Researchers from Cambridge University have developed a free online game to help people understand how fake media outlets operate and spread deception.
Called “Bad News”, the game was completed in partnership with DROG, a Dutch company that focuses on stamping out disinformation.
The game is part of a study to be published in the Journal of Risk Research.
“The Bad News game confers resistance against bad online information by putting players in the position of the people who create it,” the creators state on their official information sheet.
The game simulates a world in which the player competes to become a “disinformation and fake news tycoon”.
Players hire Twitter bots, create fake profiles and concoct conspiracy theories in an attempt to distort the truth and divide the united.
The game gives you tips on how to construct a believable lie, ways to stir up emotion, and a step-by-step guide on how to undermine the credibility of fact-checking sites and journalists who might attack you.
“The idea is that once you’ve seen the tactics, and used them in the game, you build up resistance,” Sander van der Linden, director of the Cambridge Social Decision-Making Lab, told The Guardian.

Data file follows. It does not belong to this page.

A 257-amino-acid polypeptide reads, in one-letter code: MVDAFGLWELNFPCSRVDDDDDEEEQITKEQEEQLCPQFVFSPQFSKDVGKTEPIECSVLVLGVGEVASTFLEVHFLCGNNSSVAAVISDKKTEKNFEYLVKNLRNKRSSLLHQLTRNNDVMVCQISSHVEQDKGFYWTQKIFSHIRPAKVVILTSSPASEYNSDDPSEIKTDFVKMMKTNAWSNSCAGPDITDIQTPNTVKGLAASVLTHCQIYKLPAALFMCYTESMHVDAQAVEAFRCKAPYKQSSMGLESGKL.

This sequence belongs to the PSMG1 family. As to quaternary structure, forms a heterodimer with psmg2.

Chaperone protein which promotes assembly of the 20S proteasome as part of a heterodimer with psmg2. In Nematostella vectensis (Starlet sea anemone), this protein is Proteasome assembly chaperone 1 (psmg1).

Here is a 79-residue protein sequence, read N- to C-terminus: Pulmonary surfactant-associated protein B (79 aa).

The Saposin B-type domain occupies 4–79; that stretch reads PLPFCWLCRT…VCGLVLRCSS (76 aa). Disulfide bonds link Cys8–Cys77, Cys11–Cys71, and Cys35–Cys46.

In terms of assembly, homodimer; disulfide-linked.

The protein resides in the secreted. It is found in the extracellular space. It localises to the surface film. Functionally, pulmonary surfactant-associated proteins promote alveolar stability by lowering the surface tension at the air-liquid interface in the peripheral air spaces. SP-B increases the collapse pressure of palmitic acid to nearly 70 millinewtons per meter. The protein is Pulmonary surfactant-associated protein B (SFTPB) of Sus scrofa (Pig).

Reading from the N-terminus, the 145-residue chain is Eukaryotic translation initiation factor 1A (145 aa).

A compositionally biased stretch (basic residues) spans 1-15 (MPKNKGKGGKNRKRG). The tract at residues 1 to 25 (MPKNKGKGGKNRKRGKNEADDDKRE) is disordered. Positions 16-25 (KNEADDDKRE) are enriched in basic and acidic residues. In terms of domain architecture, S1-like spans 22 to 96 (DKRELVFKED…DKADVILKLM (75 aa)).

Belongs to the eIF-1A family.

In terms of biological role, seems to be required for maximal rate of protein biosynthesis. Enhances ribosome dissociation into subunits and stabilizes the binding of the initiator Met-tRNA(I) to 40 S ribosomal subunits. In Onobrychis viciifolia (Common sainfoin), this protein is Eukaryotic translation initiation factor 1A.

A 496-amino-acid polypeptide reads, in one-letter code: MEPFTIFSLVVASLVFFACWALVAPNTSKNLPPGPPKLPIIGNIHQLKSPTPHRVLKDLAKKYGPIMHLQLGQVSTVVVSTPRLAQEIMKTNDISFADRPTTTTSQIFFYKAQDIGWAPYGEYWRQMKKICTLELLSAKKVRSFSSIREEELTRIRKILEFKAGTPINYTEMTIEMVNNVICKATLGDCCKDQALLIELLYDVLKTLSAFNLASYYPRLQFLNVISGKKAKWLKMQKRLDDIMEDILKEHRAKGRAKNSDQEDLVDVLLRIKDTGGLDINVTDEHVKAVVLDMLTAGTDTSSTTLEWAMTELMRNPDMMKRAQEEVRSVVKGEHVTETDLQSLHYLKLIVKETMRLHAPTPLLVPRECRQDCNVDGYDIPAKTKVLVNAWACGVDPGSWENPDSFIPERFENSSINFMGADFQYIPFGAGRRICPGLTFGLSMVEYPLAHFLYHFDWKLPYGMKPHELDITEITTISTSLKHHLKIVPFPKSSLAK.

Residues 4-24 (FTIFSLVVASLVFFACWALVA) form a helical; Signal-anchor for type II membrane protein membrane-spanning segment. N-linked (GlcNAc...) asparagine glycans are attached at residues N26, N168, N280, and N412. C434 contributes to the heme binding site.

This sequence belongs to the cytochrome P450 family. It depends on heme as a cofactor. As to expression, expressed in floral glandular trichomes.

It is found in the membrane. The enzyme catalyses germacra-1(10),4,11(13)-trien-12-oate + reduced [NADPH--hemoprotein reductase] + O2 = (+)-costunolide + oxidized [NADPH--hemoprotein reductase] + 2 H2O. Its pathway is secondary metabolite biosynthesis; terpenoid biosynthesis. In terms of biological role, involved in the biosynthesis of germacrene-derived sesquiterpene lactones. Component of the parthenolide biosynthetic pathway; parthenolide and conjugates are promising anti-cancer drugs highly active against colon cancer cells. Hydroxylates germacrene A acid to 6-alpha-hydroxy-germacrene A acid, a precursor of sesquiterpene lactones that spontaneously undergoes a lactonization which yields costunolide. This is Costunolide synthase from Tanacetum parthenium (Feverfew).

“We want the public to learn what these people are doing by walking in their shoes.”
You complete the game by earning badges in 6 categories:
“Impersonation”, in which you build credibility by mimicking the facade of a real news outlet or posing as a personality.
“Emotion”, in which you test your ability to rile up and outrage your audience.
“Polarization”, in which you create memes or snappy headlines to purposely stir up discussion and widen the gap between political ideologies.
“Conspiracy”, in which players build stories to sow doubt in the official narratives and institutions.
“Discredit”, in which you have to attack real news outlets to diverge the attention from your lies.
And “Trolling”, in which you have to create a bait powerful enough to provoke a reaction from legitimate media, thus, legitimising yourself.
So, do these guys risk opening the floodgates of hell by revealing the entire recipe for “bad news” to the public?
“I think it’s worth taking the risk given how many people we could educate with this,” van der Linden says.
The game is suitable for ages 14 and up, takes some 15-20 minutes to complete and can be played for free on any browser.
There’s even an information sheet offering resources to educators looking to use the game in the classroom.